It Can’t Just Be Another Wednesday
School was canceled because a woman was loose in Denver with a gun. This shouldn’t be normal.
He loves “Peppa Pig.” I’m sitting on my neighbors’ couch, babysitting their 2-year-old son because preschool was canceled today, and we’re watching “Peppa.” He doesn’t know why he’s still in his pajamas on a Wednesday morning.
I’m a high school senior, with more than 12 years in school, and having class canceled because of a shooting threat is something I haven’t experienced before.
My school has been threatened by guns, but those lockdowns only resulted in increased police presence on campus, some concerned parents — and, once, the appearance of the SWAT team.
Never before has school been canceled.
The Denver Post reported that a woman at large was “infatuated with Columbine,” and had purchased a shotgun after arriving in Colorado this week. Three days before the 20th anniversary of the shooting at Columbine High School, where 13 lives were lost, this information is particularly painful. That tragedy continues to cycle through our nation’s public conversation on gun violence. This is not because we want to remember the past, but because shootings continue to be America’s present.
This morning, I watched my mom, who remembers placing flowers on the long row of Columbine High memorials years ago, break down in tears while watching the news. A part of her, understandably, is terrified for us. I never want to text her and my dad “I love you” from a locked school broom closet. But, at 18 years old, I don’t know a world where that thought doesn’t come to mind sometimes.
School shooting threats are common. Lockdown drills and March for Our Lives events have characterized much of my high school experience. Maybe it’s because I live in Denver, less than a half-hour drive from Littleton, the quiet suburban community surrounding Columbine High School. Or perhaps it’s because, since I began my ninth-grade geometry course, I have heard the stories of lives lost in Orlando, Las Vegas, San Bernardino, Annapolis, Md., and Parkland.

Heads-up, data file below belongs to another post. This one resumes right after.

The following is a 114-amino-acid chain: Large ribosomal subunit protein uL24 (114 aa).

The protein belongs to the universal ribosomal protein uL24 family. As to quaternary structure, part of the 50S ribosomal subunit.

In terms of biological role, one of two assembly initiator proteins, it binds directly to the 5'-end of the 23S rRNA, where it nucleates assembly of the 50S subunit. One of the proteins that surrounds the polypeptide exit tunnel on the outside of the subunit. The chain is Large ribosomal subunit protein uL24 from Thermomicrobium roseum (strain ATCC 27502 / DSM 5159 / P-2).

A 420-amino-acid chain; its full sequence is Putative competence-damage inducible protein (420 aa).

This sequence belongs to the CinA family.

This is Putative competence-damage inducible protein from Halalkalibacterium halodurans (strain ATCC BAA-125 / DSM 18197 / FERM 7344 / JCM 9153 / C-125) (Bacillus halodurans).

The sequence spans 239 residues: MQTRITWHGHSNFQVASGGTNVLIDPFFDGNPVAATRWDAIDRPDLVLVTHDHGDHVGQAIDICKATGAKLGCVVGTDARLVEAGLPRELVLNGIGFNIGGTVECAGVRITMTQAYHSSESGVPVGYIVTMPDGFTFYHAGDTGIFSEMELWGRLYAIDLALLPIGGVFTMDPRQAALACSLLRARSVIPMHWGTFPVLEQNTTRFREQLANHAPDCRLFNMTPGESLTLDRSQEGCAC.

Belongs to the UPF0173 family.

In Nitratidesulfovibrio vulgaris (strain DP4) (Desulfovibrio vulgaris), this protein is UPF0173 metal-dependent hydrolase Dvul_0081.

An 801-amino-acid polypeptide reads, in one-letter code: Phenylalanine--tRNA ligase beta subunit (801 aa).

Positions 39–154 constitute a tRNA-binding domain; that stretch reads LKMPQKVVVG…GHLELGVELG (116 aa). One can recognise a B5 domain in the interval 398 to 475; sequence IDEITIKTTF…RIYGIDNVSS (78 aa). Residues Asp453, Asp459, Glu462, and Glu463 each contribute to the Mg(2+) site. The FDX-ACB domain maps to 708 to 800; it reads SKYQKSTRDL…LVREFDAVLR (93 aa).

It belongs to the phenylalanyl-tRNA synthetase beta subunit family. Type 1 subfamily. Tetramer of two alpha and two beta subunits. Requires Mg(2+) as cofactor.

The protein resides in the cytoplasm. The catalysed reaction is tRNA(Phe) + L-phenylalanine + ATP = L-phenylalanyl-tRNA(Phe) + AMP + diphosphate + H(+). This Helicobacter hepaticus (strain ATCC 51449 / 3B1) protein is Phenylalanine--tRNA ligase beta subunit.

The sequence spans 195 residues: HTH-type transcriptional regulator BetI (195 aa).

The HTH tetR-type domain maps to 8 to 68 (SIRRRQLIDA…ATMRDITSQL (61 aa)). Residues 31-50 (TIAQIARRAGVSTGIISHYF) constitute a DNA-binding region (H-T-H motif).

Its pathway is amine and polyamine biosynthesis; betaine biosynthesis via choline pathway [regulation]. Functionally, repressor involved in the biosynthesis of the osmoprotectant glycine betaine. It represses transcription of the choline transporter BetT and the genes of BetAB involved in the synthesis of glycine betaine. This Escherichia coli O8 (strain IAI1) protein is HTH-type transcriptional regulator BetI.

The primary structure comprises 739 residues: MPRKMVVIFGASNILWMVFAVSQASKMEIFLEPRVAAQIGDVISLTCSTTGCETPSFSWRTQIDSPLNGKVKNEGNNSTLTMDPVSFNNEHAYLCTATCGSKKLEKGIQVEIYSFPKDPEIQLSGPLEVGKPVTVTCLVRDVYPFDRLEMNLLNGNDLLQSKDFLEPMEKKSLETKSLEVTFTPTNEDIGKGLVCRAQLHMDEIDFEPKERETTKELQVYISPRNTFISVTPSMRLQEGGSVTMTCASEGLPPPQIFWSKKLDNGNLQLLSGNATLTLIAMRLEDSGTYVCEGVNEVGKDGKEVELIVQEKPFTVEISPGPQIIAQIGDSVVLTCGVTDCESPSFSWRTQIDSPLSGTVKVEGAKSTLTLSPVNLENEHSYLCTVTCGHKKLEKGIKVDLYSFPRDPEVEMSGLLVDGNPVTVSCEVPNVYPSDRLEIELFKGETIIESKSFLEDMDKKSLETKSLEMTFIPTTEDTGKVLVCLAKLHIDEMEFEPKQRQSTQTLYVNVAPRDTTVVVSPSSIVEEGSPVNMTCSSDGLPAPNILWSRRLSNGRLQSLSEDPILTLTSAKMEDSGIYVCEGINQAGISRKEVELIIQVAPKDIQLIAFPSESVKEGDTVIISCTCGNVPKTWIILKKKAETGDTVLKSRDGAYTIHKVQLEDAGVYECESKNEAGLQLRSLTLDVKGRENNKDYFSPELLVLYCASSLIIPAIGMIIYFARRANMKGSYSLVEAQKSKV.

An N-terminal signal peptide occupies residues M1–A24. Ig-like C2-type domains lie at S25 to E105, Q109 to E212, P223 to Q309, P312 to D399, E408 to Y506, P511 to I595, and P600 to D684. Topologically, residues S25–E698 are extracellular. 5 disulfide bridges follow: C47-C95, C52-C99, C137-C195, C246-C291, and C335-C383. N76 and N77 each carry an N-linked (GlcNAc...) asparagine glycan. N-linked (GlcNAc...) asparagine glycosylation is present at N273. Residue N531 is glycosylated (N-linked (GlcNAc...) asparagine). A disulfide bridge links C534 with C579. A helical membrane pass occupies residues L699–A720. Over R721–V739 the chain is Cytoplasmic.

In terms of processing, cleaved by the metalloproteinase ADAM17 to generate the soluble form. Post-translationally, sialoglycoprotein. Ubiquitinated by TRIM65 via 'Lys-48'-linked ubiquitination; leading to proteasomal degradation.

This time, I am surprised that the suspect being hunted is a teenage woman. I don’t mean to stereotype — young women are capable of violence — but a “massive manhunt” for an 18-year-old female is a departure from the usual headline. Still, the fact that the suspect’s gender was more startling to me than the fact that she has a gun is concerning — I’m getting too used to this.
I’m becoming too accustomed to the headlines, the funerals, the vain hope for change. I can feel the numbing, the normalization, the faint pit in my stomach that settles and stays there.
It isn’t OK. My younger sister’s soccer practice was canceled Tuesday night because now it’s dangerous to have a large group of children together in a public place. Her team is considered an “easy target.” A toddler’s mother had to text me Wednesday morning hoping that I could watch her son, kept home by a hunt for a shooter, while she went to work. Thousands of students are missing science tests, reading lessons and art projects because there is somebody in my city with a gun.
There is nothing about this that is normal.
It should not be ordinary.
It cannot be just another Wednesday.
Yet, here I am, watching “Peppa Pig” and refreshing the news page on my phone, waiting for the latest update.